For as long as things have gone wrong with hardware and software, we've had logs to help us figure out what happened. While logs normally don't spell everything out, they do give us an indication of where the problem started and what might have caused it. This staple in IT has remained unchanged for many years; however, the applications themselves have changed. They have continued to grow in size and complexity: Small log files are now replaced by one or more massive log files. In addition, the software stack has moved from a single server application to a multi-tier environment with a lot of moving and dependent parts. Taking size and dependency into consideration, the process you have to go through to find the problem is exhaustive, unless, of course, you take advantage of log analysis tools.
Without log analysis tools, not only would you have to identify which server the log you need is on, but then you'd have to identify which log file it might be in. Once you figured that out, you would then be able to concentrate on getting into the file and searching for clues. However, simply opening the file can be a challenge in itself. A text file that is gigabytes in size can be considered big data for most desktops. Though the logs contain what you need, locating the server, identifying the log and searching for the data is simply too much to take on.
Types of log analysis tools
Unfortunately, it's simply not possible to scale-back on the size or volume of the logs if you want the ability to troubleshoot and conduct root cause identification. The good news is that there are a number of tools that can help the system admin out. VMware vRealize Log Insight, Loggy, Splunk and a host of others are now offered to help with this burden. These log analysis tools have some very unique benefits:
- They collect data at large scales: One of the biggest challenges is that before you can correlate and use your logs, you first have to obtain them and convert them into a format that can be used, indexed and searched. These tools can pull your logs from a variety of sources and give you a firm base to start with.
- Search/Index: Once you have your data, you can use it to analyze possible root causes of the issue. If an event occurred at a specific time, you can examine the logs occurring at the time in question across a wide variety of equipment to identify possible issues on a server or piece of hardware that may seem unrelated without the insight of the logs.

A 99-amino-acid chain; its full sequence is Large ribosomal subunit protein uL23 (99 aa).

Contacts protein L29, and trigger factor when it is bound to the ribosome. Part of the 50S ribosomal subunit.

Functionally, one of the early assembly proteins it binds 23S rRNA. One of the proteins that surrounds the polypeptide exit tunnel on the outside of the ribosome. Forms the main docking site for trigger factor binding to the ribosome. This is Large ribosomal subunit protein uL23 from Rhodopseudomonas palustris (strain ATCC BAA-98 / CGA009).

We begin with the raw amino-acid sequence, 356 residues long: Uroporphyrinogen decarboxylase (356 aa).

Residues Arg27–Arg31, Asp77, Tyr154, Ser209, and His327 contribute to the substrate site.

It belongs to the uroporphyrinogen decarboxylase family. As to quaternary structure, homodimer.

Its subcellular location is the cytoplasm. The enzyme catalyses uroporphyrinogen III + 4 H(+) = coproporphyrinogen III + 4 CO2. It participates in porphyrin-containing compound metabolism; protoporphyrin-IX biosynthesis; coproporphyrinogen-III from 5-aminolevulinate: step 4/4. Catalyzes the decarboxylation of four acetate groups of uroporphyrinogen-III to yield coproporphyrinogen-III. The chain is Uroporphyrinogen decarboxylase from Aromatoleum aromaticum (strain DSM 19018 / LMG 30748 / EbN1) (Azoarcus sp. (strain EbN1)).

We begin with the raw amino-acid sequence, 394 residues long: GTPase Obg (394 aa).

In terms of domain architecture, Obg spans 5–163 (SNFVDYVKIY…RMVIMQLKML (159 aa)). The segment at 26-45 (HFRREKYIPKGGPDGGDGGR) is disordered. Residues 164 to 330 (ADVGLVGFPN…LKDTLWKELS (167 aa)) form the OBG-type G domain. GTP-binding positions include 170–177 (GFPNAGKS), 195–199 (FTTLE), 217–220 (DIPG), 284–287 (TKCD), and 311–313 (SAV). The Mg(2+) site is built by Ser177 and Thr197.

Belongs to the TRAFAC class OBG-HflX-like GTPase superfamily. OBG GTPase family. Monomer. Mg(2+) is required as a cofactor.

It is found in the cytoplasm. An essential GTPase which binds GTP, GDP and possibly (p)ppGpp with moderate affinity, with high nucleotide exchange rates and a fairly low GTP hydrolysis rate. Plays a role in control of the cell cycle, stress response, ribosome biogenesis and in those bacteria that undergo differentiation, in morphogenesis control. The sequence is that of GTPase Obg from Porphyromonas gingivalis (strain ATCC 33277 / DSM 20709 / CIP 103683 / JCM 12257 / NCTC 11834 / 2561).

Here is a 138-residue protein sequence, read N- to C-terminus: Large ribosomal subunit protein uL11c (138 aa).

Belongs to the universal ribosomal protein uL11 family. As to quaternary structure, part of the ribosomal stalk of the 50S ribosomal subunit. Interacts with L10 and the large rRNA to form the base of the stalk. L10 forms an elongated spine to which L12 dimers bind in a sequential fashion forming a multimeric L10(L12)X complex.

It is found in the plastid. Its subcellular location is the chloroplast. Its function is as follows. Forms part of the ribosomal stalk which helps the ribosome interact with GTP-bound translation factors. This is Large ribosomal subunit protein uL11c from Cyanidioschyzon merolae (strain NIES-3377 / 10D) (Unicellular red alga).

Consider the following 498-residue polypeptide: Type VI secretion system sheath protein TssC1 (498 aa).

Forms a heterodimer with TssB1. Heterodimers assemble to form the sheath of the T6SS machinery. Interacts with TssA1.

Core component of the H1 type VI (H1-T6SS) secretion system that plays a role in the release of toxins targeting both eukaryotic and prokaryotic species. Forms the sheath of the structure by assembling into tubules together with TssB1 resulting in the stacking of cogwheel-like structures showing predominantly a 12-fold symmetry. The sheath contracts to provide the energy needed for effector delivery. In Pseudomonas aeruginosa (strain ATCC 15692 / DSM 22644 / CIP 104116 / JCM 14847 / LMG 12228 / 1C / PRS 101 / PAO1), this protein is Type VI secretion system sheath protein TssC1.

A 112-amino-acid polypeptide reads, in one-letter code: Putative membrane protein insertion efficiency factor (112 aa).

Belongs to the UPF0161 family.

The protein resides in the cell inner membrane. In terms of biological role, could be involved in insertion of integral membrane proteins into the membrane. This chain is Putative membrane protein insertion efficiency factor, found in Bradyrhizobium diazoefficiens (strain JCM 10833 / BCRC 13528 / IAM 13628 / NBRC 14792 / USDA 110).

- Insight: Having better insight on your applications/servers/networks can help businesses be more proactive when it comes to potential issues, which ultimately eliminates downtime and poor customer satisfaction.
However, not everything is clear when it comes to these log analysis tools; a few things need to be known. The process of log analysis and machine learning for issues is not easy. This is a very resource-intensive process that can require substantial hardware or virtual resources to operate. While the minimum resource requirement is 2 virtual CPUs (vCPUs) and 4 GB of memory, to truly take advantage of a product such as VMware's vRealize Log Insight tool, you will need 8 to 16 vCPUs and 16 to 32 GB of memory. Keep in mind that that doesn't produce real-time results; the amount of data is typically too large for that. That is why this data crunching process is often done in a cleanup mode rather than during the actual event.
Challenges of log analysis tools
When doing it internally, going through logs is an intense process with no real shortcuts, but you can take a shortcut by moving it to the cloud. When it comes to resources on demand, the cloud has them, and when it comes to data crunching your logs, it can scale about as wide as you need, for a price. If you decide to move to the cloud, keep in mind that it'll take more work on the front end to get the logs to the provider. Even though logs are typically text-based, they are often fairly large, so you'll need a big upload pipe. Logs don't carry password information, but they can carry IP addresses, server names, ports and so on. Security for this data is critical if it goes off-site. The final challenge is the cost itself. The cloud is simply not cheap, as you pay for every single CPU cycle, gigabyte of memory and space. Now, that's not saying your logs are not worth the cost, but even with the cloud the results are still not real time, so it might not be worth paying that additional premium for the cloud compared to just using internal resources.
Logs provide insight on the processes that occur in your data center and applications. With these new tools, we now have the ability to correlate the logs across multiple systems, which gives the system administrator a level of insight that has never been had. With today's multiple server applications, this ability is desperately needed. Real-time monitoring tools have always had a place in the front of the data center to identify and correct issues as they occur, but that is changing. The log analysis tools can now help to identify root cause, giving the admin the chance to prevent the issue from occurring in the future, which is taking center stage in the data center.
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